Representatives from the Boston Red Sox organization discussed plans for the proposed Fenway Theatre and bleacher improvements at the ballpark during a community meeting Tuesday evening at Fenway Park.
David Friedman, senior vice president of legal and government affairs for the Red Sox and special consul for the Red Sox Foundation, said the 5,000-seat theatre would be a joint venture with the operators of the adjacent House of Blues. It would have the same capacity as the outdoor Rockland Trust Pavilion and fulfill a demand in the local market for a similar-sized indoor concert venue.
The Fenway Theatre would be built adjoining the ballpark at Lansdowne and Ipswich streets, with the main entrance on Lansdowne, and brickwork would be extended along Lansdowne while the theatre would have a grey metallic design to distinguish it from the existing structure.
On the Ipswich Street side of the building, the existing brick façade would again be preserved and new space would be created to accommodate loading docks for the new theatre and the ballpark, Friedman said.
As part of the mitigation for the project, the theatre would partner with the Boston Arts Academy by contributing $500,000 to the school, as well as potentially offering internships and part-time jobs and students.
“It’s going to be a great partnership with a great school,” Friedman said.
Construction on the Fenway Theatre is expected to get underway after the end of the baseball season, with a projected opening in late 2021, Friedman said.
Ruth Bonsignore, a traffic consultant for the Red Sox organization, outlined planned street improvements associated with the proposed theatre.
In response to public input, Bonsignore said the sidewalk would be expanded on Lansdowne Street to 24 feet from 20 feet, and Ipswich Street to 20 feet from 12-13 feet, to allow more space for concert patrons to queue up.
The entrance of the theatre would also be pulled back to create a larger plaza at Lansdowne and Ipswich streets, Bonsignore said.
Bike lanes would be extended through the intersection, and a new bus shelter is also proposed as part of the project.
As part of its traffic-management efforts, Bonsignore said the Red Sox have also agreed to study the MBTA’s 55 bus line, which serves the area.
Also, Bonsignore said three pick-up and drop-off spots for ride-share programs around the ballpark have been reduced to two with input from Uber and Lyft, and that the City and the Red Sox organization would continue to monitor them as part of this pilot program.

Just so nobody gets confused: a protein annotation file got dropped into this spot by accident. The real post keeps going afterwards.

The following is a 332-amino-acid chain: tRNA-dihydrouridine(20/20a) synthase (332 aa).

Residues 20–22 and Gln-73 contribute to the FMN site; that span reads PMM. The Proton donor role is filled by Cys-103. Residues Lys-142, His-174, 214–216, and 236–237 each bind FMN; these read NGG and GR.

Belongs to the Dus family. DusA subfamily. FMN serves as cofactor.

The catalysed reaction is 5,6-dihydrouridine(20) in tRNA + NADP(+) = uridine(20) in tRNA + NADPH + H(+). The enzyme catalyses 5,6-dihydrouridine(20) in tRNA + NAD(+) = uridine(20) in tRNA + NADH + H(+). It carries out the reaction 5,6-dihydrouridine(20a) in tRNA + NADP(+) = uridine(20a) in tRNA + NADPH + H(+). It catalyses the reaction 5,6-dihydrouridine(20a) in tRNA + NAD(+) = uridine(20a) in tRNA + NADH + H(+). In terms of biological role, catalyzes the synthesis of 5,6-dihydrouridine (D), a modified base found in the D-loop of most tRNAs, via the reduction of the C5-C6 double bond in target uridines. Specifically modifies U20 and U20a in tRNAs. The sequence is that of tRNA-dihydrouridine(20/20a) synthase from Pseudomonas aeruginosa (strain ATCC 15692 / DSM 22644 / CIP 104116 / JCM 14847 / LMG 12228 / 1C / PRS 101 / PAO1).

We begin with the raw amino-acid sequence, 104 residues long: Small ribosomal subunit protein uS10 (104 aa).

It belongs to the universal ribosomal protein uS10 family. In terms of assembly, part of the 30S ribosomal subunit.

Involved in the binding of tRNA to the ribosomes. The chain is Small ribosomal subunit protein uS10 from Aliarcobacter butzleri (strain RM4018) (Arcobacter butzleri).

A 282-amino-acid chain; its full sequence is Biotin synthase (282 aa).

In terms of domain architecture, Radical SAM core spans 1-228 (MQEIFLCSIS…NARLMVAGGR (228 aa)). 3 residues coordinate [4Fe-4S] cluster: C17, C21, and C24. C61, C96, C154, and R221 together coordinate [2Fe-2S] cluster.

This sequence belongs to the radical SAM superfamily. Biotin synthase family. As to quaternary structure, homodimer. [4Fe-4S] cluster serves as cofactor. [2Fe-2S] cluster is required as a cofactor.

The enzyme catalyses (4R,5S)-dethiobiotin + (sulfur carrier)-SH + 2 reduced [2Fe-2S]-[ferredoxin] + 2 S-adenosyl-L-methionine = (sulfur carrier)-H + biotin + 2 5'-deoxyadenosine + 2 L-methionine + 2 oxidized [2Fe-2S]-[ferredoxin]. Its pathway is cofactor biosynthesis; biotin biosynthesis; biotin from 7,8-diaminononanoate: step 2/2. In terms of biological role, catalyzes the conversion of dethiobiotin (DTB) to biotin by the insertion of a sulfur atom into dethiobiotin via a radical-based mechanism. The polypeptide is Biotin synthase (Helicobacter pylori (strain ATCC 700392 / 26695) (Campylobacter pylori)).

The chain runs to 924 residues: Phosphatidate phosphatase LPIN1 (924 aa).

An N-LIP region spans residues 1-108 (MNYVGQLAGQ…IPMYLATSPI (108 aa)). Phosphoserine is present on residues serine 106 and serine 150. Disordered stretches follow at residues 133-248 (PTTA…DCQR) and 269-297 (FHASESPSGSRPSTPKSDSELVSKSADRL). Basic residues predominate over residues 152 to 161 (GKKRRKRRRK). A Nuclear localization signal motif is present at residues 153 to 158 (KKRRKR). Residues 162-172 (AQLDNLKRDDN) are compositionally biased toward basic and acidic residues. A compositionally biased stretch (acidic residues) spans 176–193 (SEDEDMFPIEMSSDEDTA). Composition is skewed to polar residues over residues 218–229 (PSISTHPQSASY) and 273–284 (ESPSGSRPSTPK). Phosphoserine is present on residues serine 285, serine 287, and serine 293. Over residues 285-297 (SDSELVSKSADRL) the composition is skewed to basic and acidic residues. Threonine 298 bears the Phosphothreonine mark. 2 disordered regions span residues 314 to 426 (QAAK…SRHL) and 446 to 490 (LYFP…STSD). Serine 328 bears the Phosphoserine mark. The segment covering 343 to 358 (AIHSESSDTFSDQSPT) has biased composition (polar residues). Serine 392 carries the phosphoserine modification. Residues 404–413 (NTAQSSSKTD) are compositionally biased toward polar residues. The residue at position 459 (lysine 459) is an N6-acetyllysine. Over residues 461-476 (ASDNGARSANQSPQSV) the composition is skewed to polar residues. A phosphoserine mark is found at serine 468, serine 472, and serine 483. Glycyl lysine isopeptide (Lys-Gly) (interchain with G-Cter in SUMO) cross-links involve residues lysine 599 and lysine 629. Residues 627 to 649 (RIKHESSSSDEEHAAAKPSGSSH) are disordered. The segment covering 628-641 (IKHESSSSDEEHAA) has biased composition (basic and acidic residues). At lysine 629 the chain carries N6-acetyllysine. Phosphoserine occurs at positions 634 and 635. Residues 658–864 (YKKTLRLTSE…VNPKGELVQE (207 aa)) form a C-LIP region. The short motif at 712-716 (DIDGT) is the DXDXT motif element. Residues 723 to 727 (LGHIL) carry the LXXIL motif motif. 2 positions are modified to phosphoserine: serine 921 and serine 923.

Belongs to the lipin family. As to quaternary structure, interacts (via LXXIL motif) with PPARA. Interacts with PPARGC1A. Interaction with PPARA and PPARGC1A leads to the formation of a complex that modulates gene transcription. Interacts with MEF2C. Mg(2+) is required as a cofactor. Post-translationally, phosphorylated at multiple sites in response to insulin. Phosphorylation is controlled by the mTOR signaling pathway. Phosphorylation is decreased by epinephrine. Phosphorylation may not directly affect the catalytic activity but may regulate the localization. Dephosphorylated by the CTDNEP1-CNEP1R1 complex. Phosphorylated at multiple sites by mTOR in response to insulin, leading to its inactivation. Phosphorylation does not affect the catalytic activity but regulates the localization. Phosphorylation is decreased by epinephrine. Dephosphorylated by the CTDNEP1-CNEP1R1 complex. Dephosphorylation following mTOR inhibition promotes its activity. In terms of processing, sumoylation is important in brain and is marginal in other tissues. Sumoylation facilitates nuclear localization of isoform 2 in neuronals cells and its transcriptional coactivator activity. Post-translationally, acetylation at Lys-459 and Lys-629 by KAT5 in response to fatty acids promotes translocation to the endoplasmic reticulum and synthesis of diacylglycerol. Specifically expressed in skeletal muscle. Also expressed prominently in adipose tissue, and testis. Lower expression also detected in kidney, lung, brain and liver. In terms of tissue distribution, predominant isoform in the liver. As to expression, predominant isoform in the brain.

As for the planned bleacher improvements, Friedman said the top six rows, totaling 300 seats, would be removed to make way for accessible bathrooms and concession while a new function space with a 500-person capacity would be situated behind that area.
Friedman added that the function space, which would be open during games and other public events, as well for private functions, wouldn’t be a ticketed area, and that no additional tickets would be sold as a result of it opening.
The height of the bleacher area would be raised to a height comparable to that of the Sam Adams Deck as a result of the project.
“It’s our hope that construction will have started by the end of the baseball season, and we’ll have it finished by Opening Day,” Friedman said.
Meanwhile, Fenway Park’s upcoming concert season now includes performances by Phish on July 5 and 6; Zac Brown Band on Aug. 31 and Sept. 1; The Who on Sept. 13; and Billy Joel on Sept. 14.
“At this stage in June, we don’t expect to see any more concerts [announced],” Friedman said.
Besides concerts and Red Sox games, other events planned for Fenway Park include a match between Liverpool FC and Sevilla FC on July 20 and 21; the Run to Home Base, a charity roadrace to benefit Home Base – a partnership between the Red Sox Foundation and Massachusetts General Hospital that assist veterans suffering from traumatic brain injury (TBI), post-traumatic stress (PTS), and related conditions – on July 27; the Latino Family Festival on Aug. 4; and the Spartan Race on Nov. 9-10.
A movie night is also planned for later in the summer.
Friedman dispelled rumors that Fenway Park would host college football games in the fall, but said management is presently exploring the idea of bringing a college football game to the ballpark on the same scale as a Notre Dame or Harvard-Yale game.
Claire Durant, director of business and government affairs for the Red Sox, said through the Neighborhood 9’s program, residents in zip codes surrounding the ballpark are eligible to purchase tickets for $9 a piece plus processing fees for up to four tickets each for five regular season games. So far this season 3,675 discounted tickets have been sold through the program, already exceeding last season’s 3,372 tickets, she added.
The next Red Sox Neighborhood Meeting is expected to take place in the fall.